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Dracula: Original Motion Picture Soundtrack
John Williams, London Symphony Orchestra
Dracula: Original Motion Picture Soundtrack
Genres: Pop, Soundtracks
  •  Track Listings (11) - Disc #1


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CD Details

All Artists: John Williams, London Symphony Orchestra
Title: Dracula: Original Motion Picture Soundtrack
Members Wishing: 5
Total Copies: 0
Label: Varese Sarabande
Original Release Date: 2/20/1990
Re-Release Date: 2/2/1990
Album Type: Soundtrack
Genres: Pop, Soundtracks
Number of Discs: 1
SwapaCD Credits: 1
UPCs: 030206525021, 030206525045

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CD Reviews

Thomas C. Nagy | Ebensburg, PA USA | 05/09/2001
(5 out of 5 stars)

"John Williams is known for such hummable Hollywood tunes as "Superman", "Star Wars", "Jaws", "Raiders of the Lost Ark" and "Schindler's List." This score, however, will not have you humming, but music afficianados will see the brilliance of this man, John Williams. The score is dark, romantic and shows influences of Samuel Barber, Arnold Schoenberg, Serge Prokofiev and Gustav Mahler. It is riddled with lush orchestrations, beautiful solo lines, and dramatic climaxes. The performances are stellar. Truly a score that you can listen to for its own musical merit!"
Chilling, But Beautiful
Luis M. Ramos | Caracas, Venezuela | 11/17/2000
(5 out of 5 stars)

"Bravo for a man who apparently wasn't in touch with vampire flicks. Or that was what the booklet said about John Williams, when he was commisioned to compose the music for "Dracula". Yet for a man who knew nothing about vampires, Williams' score ranks as one of his best.The theme for Dracula is gothic, thrilling, and romantic at the same time. All you have to do is to listen to 'Main Title And Storm Sequence', 'Night Journeys', and 'The Love Scene', and discover how Williams creates different moods for a character who is considered a monster.For action cues, there is nothing like 'To Scarborough', which has a technique Williams is an expert on: "scherzo". This piece is propulsive, and exciting. Also the 'Storm Sequence' is outstanding, with quite some frightening notes that keep you wide awake, especially if you listen to it at night with the lights off. And let's not forget 'Dracula's Death', a track that begins quietly, and finishes rousingly, with an operatic eloquence that only Williams can create.It's too bad that the movie, for which this music was written, wasn't well-received. But there is no question about the excellence of this CD. I insist that John Williams wrote an excellent piece of music; perhaps one of his great classics, supported by an outstanding performance by the London Symphony Orchestra. If you haven't seen the movie, don't hesitate in buying this soundtrack. Believe me, it's worth it."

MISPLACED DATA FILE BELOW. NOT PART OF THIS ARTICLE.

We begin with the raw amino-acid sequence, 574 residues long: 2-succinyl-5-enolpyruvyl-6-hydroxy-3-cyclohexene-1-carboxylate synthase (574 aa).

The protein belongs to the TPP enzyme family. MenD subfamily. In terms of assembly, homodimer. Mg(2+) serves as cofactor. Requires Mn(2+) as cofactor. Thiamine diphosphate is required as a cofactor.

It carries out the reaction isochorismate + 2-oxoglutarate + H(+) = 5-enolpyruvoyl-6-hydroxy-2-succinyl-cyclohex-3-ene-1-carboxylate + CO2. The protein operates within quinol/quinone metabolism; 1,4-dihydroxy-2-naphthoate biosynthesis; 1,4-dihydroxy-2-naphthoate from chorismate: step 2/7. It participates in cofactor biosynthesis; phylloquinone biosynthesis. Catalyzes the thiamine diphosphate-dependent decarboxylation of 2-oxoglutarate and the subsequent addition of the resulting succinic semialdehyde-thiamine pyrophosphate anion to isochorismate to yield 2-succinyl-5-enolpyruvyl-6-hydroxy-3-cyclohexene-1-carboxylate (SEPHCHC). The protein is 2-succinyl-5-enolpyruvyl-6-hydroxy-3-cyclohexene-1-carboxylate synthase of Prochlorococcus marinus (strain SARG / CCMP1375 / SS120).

Another Case of a Score that's Better Than Its Film
Steve Miller | 09/18/2000
(5 out of 5 stars)

"The soundtrack for the 1979 'Dracula' film is among one of John Williams' best works to date, rivaling 'The Empire Strikes Back.' Although written for a somewhat weak adaptation of Bram Stoker's novel, the music Williams delivered is exciting and vibrant. It even features the spirit of the gothic sensibility that the film nearly completely lacked. Any fan of his music should own a copy of this disk, and I even feel it's a worthy addition to the library of anyone who apprecites good orchestral work. There isn't a dull musical moment anywhere.Tension and romantic sensibility are mingled thorughout the music on this disk. Every selection included is a high mark in the annals of film music recordings.High points are "Main Title & Storm Sequence" (which features the score's main theme and a series of neat variations upon it), "To Scarborough" (which may be one of Williams' best compositions on a technical level), "Night Journeys" (which is a series of elaborations on the main theme that include some nice choral touches), "For Mina" (one of the few calm pieces on the disk, it features a melancholy horn solo and some touching string work), and the "End Titles" (a subdued, yet still with a threatning undercurrent, presentation of the film's main theme).Heck, even the tracks that are primarily sections of utilitarian music (such as "The Night Visitor" and "The Bat Attack") feature sections that makes one sit up and take notice. "The Love Scene" is also noteworthy, if only for its straight-forward presentation of the score's main theme and for being the only noteworthy part of one of the film's most excrutiating sequences... the love scene after which the piece is named."